And that is somebody has to petition the Supreme Court to take another look at this judge who's been determined by his peers to be misbehaving. [SPEAKER CHANGES] Thank you for your questions, Senator Blue. Actually, I don't think that's right. I think what it would do, it would prevent a public disclosure of that censure. Not that they couldn't censure them, but a public disclosure of all of that until the Supreme Court proved it. [SPEAKER CHANGES] Senator Kinnaird, for what purpose do you rise? [SPEAKER CHANGES] To debate the bill. [SPEAKER CHANGES] You have the floor. [SPEAKER CHANGES] On the contrary, I think this is not a good bill, and I will tell you why. You were just talking jokingly about Sharia law, and of course the point of the last bill was so the public would know that everybody is against Sharia law. But this is very serious. There's a reason that the judicial commisssion and a lot of the Court of Appeals and a lot of people in the legal profession around the state are against this. For the very reason that you took the public out several layers down the road. Now judges are elected. This has consequences. The public, very often, will not know, as a result of this bill, between an election and the final disposition in this bill. This weakens the right of the public to know what is happening with our judges. I think this is not a good bill. I think we should vote against it. If the judiciary is against it, we know that there's a reason that they have thought about it. And that is that the public is removed by several layers. So I think it is not a good bill. I think there is a good reason they are against it, and I intend to vote against this bill. [SPEAKER CHANGES] Further discussion or debate? Senator Tillman, for what purpose do you rise? [SPEAKER CHANGES] Speak on the bill. [SPEAKER CHANGES] You have the floor. [SPEAKER CHANGES] Rarely, Senator Kinnaird, do I agree with you. The more light we can shine on the judges' behavior, you're gonna bump into the Supreme Court every time you need to have a complaint, and then we can't ever know what it is because it's sealed. I don't like that and I'm going to vote against it myself. [SPEAKER CHANGES] Further discussion or debate? [SPEAKER CHANGES] Mr. President, may I speak a second time? [SPEAKER CHANGES] Senator Newton has the floor to speak a second time on the bill. [SPEAKER CHANGES] I think it's an excellent job by a couple of people in the Court of Appeals who don't like the fact that they can't blackmail judges into agreeing to whatever reprimand they want to give, with the threat of publicly embarrassing them over nothing. What you're not aware of is that there has been a number of cases where there have been false accusations, or twisted accusations, Senator Tillman, and a few members of the Judicial Commission have said, "If you don't accept what we do, we're going to publicly admonish you and embarrass you, especially right before an election", okay? This does not have anything to do with whether or not a judge is disciplined. This has to do with, it would be up to the Supreme Court as to whether or not that would be made public. Often times, these censures and these reprimands are agreed to simply to avoid it being made public, even thought the judge may not feel that that is appropriate. But if there is something that the public needs to know, there is absolutely nothing that would prevent it from being made public, that all the Supreme Court has to do is approve that. They are, after all, are the chief arbiters of discipline within our judicial system. They're the ones that set up the Judicial Commission. They're the ones that make the rules of court, and so I would encourage you, Senator Tillman, to -- I understand what you said, I agree with you that things should be made public when they need to be made public, okay? Well, I apologize for that, if we'll lose your vote, I guess we'll lose your vote, but it would be a mistake not to pass this. I will remind you also that it is not correct what was proposed to you, that the judiciary is against this. That is false. This came to us from the judiciary. The vast majority of judicial officials want this, including members of the Supreme Court. I commend the bill to you. [SPEAKER CHANGES] Mr. President? [SPEAKER CHANGES] Senator Apodaca, for what purpose do you rise? [SPEAKER CHANGES] Speak on the bill. [SPEAKER CHANGES] You have the floor. [SPEAKER CHANGES] I find myself perplexed here, agreeing with Senator Kinnaird. To me, it sound like lawyers protecting lawyers. When we run for office, if somebody says something about us a week before it, we don't have anywhere to go. I'm voting against this. [SPEAKER CHANGES] Mr. President. [SPEAKER CHANGES] Senator Blue, for what purpose do you rise? [SPEAKER CHANGES] Just to make a quick comment, because I'm sure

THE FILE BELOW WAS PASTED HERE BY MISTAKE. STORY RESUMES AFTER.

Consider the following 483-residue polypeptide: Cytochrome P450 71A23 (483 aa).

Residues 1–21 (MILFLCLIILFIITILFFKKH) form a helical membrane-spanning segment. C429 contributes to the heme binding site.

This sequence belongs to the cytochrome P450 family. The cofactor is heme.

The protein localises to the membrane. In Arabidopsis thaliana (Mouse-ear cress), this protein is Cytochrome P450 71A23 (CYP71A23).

Senator Newton, as a fellow member of the bar I did not mean to imply that the judicial branch and especially judicial standards is blackmailing judges. I’m sure that he misspoke and I don’t want to give you the impression that that is what’s going on. What they do, it is a process to determine whether a judge has stepped out of bounds in the way that he rules or in his conduct. Whether its ethics or other things related to the conduct of judicial officials. They have formal hearings and they give and take and negotiate as you in any other judicial proceeding to work out a deal so that they can accomplish what should be accomplished, whether it’s getting a person to pay closer attention to the way he or she rules, or how they conduct themselves on the bench or other related stuff.. But I don’t think its blackmail when the official body that’s constituted to deal with these ethical and conduct issues suggests that if you don’t shape up and fly right, this is what’s going to happen to you. It’s just part of the tools they’re using and again I’m sure that Senator Newton didn’t intend to use the word blackmail its just, we get a little excited sometimes when we talk cuz I wouldn’t want you to believe that that kind of process is going on in the judicial branch. [SPEAKER CHANGES] Mr. President. [SPEAKER CHANGES] Further discussion or debate. Senator Tillman, for what purpose do you rise? [SPEAKER CHANGES] Speak a second time. [SPEAKER CHANGES] You have the floor. [SPEAKER CHANGES] What I think we need is a bill Senator Newton, to eliminate the Judicial Standards Commission cuz that’s what we’ve done today. We’ve made them know null and void so that they don’t have a job to do. If you want to do that bill I might help you with it. [SPEAKER CHANGES] Further discussion or debate. Hearing none, the question before the Senate is passage on its second reading of the Senate Committee Substitute to House Bill 652. All in favor will vote aye, all oppose the vote, no. Five seconds will be allowed for the voting. Clerk will record the vote. 12 having voted in the affirmative and 22in the negative. Senate Committee Substitute to House Bill 652 has failed to pass its second reading . Senate Bill 151 for concurrence. Clerk will read. [SPEAKER CHANGES] Senate Bill 151, coastal policy reform act of 2013. [SPEAKER CHANGES] Senator Rabin is recognized. [SPEAKER CHANGES] Thank you Mr. President. We have worked hard with our friends in the House and come up with a very good compromise and I recommend that we concur. [SPEAKER CHANGES] Further discussion or debate? [SPEAKER CHANGES] Mr. President? [SPEAKER CHANGES] Senator Kinnaird, for what purpose do you arise? [SPEAKER CHANGES] The mantle of being the loyal opposition seems to have fallen on my shoulders today. [SPEAKER CHANGES] You are recognized. [SPEAKER CHANGES] I accept that mantle. What I am concerned are the terminal groins. We actually last year and some of our ?? heard from the people who are downstream from the terminal groins so they are actually going to suffer and I feel as if we are lessening the standards here and that I am very concerned over this. While I believe that this is better than it was, the New Jersification of our shores is a real possibility and for that reason I am voting against it. [SPEAKER CHANGES] Further discussion or debate? Hearing none, question before the Senate is the motion to concur in the House Committee Substitute to Senate Bill 151. All in favor vote aye, all opposed will vote no. Five seconds will be allowed for the voting, clerk will record the vote. Brock, aye. 27 having voted in the affirmative and 5, Senator Ron Rabin, aye. 28 having voted in the affirmative and 5, Newton, 28 having voted in the affirmative and 5in the negative, the motion passes and the bill will be enrolled and sent to the Governor. Senate Bill 341. Clerk will read. [SPEAKER CHANGES] Senate Bill 341 Amend ?? transport law. [SPEAKER CHANGES] Senator Rabin is recognized. [SPEAKER CHANGES] Thank you, Mr. President. On this bill I also recommend that we concur. [SPEAKER CHANGES] Further discussion or debate? Hearing none the question before the Senate. [SPEAKER CHANGES] Mr. President? [SPEAKER CHANGES] Mr. President? [SPEAKER CHANGES] Senator Allran, for what purpose do you rise?